March 18, 2014
In the last while a few moments have been full of WIN:
- starting blogging again 🙂
- going out with some activist friends for some good eats and drinks
- a kitten named Marble (My Son)
In an attempt to combine the last few things (except the cat) I turned a word vomit post into a more refined blog post for momsrising.org, which I am nervous about. It’s personal and about education, where I use my personal experiences with my daughter to criticize our addiction to standards. Please let us not also standardize preschool. I’m not sure if I should include the ADHD/ Sensory Processing issues I think run in my family. Enough of that.
I need to get back on the meditation wagon. Ten minutes seems like forever, yet I used to be able to do 30.
June 21, 2012
Today’s Friday Thank You goes out to Teachers and Parents.
Two things my family is working on is asking each other more questions and embracing.. don’t know mind or beginners mind. By embracing don’t know mind we shed our perceptions and biases of what we think should be. It is very similar to letting go of expectations–as the 12 step programs say.
Using questioning with the 4-6 year old age group has been difficult for me to embrace. I have noticed a remarkable improvement in kiddo’s behavior since I embraced it. I’m used to giving choices and being open to children’s suggestions with the elementary school age group and not preschool. I’ve had to let go of the idea that I’m The Adult and my kiddo should just do what I say. It also brings up uncomfortable feelings about cultural differences. I must say my thoughts have fluctuated between thinking– Yes, ma’am and Yes, Sir seem a little rigid—but at the same time it makes sense to me. I particularly like asking a question and if the answer is no telling kiddo, “The answer is Yes ma’am”.<—this is me embracing the paradox of it all>
Also, not every family gives children choices. So, what happens when I give a student choices and it overwhelms them. This is a particularly sticky question I’ve been asked as a ‘White Teacher‘. And, I haven’t found an answer I am completely comfortable with yet. I think I would look to veteran teachers around me to help me with children uncomfortable with making choices.
Through some reflection my husband and I noticed that we weren’t even asking each other questions regularly. I also realized that I wasn’t asking him questions because I thought I already knew what his answer would be.<Silly, silly thoughts.>
Some of my other thoughts on questions are that I need to question myself more. So far I compiled these 5 questions <I can’t remember where I found them>
5 mindful expressions/ questions< I’m sure they are similar to ones in 5 Questions that help us wake up.
1. I don’t know.
2. I was wrong.
3. I made a mistake.
4. It happens.
5. How can I help?
As I’ve been trying to keep the house and other things cleaner recently, I find this as an area where I cannot control my tone of voice. It’s hard not to get exasperated when kiddo brings in a large bucket with the bottom coated in mud. Now as I write this I see that she is only following my example of having a little glass jar with moss growing in it to show her what an ecosystem is. It’s very similar to these jars but I reused an old spaghetti sauce jar. I realize the reason I gave up trying to have a neat house is that it causes me great aggravation to have to continually pick up things, instead I’m really trying to see the clutter as a reminder that people I love live here and I do appreciate their presence.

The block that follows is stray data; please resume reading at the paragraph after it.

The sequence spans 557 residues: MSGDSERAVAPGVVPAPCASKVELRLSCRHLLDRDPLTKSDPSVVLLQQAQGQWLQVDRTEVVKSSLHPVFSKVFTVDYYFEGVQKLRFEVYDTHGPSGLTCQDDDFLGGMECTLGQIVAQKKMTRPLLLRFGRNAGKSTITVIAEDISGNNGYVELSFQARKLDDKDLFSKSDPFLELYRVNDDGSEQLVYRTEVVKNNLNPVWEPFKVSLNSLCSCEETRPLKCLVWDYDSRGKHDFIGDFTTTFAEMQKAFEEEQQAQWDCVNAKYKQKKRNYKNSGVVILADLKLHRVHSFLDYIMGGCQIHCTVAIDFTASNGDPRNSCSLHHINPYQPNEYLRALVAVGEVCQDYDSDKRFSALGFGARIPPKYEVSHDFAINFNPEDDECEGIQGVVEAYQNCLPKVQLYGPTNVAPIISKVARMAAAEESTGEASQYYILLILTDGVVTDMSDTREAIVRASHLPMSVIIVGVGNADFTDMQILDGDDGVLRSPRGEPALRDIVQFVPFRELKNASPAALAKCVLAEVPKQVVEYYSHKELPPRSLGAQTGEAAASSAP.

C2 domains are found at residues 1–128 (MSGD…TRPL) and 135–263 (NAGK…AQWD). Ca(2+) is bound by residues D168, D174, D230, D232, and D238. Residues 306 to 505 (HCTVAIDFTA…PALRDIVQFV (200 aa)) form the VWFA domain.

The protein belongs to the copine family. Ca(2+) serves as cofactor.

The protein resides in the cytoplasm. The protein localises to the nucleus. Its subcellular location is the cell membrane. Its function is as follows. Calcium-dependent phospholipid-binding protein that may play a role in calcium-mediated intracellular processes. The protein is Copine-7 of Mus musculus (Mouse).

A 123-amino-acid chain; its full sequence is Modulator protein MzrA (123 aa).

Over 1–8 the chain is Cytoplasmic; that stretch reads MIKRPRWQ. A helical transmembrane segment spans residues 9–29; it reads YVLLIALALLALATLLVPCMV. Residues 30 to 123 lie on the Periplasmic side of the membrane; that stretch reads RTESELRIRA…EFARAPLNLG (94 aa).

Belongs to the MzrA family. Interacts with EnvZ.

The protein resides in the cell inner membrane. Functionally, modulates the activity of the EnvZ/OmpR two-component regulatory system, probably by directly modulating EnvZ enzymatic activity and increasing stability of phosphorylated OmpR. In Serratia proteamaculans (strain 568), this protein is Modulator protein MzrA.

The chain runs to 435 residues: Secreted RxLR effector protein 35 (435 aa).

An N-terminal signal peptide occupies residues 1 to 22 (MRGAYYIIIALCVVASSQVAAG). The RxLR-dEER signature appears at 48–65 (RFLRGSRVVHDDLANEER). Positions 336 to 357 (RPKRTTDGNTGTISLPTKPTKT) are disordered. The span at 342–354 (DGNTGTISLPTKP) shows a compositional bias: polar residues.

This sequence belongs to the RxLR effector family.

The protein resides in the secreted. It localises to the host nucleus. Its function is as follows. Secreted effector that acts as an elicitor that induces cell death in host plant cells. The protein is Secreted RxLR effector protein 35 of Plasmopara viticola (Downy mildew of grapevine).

My Moss Jar Experiment
June 19, 2012
Following Scattermom’s How to Laugh at Yourself series beginning, I thought I would write a post just like that. Next, I thought of the mess that was my last ‘laugh at yourself’ moment; it was also a ‘if I don’t laugh, I will cry’ moment. <punctuation is hard> Luckily, it was followed by a rather cleansing laugh at yourself moment…which was me wishing my dad Happy Birthday on Father’s Day! Oh, it was memorable. Later he called to make plans for our trip and I got to wish him Happy Birthday again! Plans, are hard to make for the technologically and memory challenged.
My laugh at myself moments are becoming overwhelmingly glaring. And, I have been skipping some meditation times. I keep telling myself it is because of the summer schedule, but I’m becoming so aware of how not here I am most of the time. And even when I am here, It is difficult to position myself in a way to respond most appropriately to a situation—–Pause.
My new series will be called Poise, Paws, and Pause. This is a title I came up with while taking my class in Principles and Practices of Mindful Leadership at The Center for Mindful Inquiry. <I think I may sign up for their new class Compassionate Action in Education.>
As a result of this class I installed a Mindfulness Bell on my Android and have it set to go off once an hour. I have noticed that a few times while I was surfing I was very annoyed and turned the bell off. <hyperfocus?!?! Oh, the ADHD paradox> Now, I’ve successfully talked myself into taking a moment to breathe no matter what I am doing.
Martin Seligman on Positive Psychology
August 23, 2011
The true mind can weather all the lies and illusions without being lost. The true heart can touch the poison of hatred without being harmed. Since beginning-less time, darkness thrives in the void, but always leads to purifying light.
There have been vacations and alone time and earth shaking changes but I seemed to be weathering the storms just fine.
Kiddo and I have fiercely latched on to Avatar: The Last Airbender originally on Nick. We are now watching it obsessively when we get a chance. I am totally crashing a friends tv/ house so I can watch the new series starting this fall. See video below.
A Heroine!!! Yay!
Karate class has been better for me than I ever could have imagined!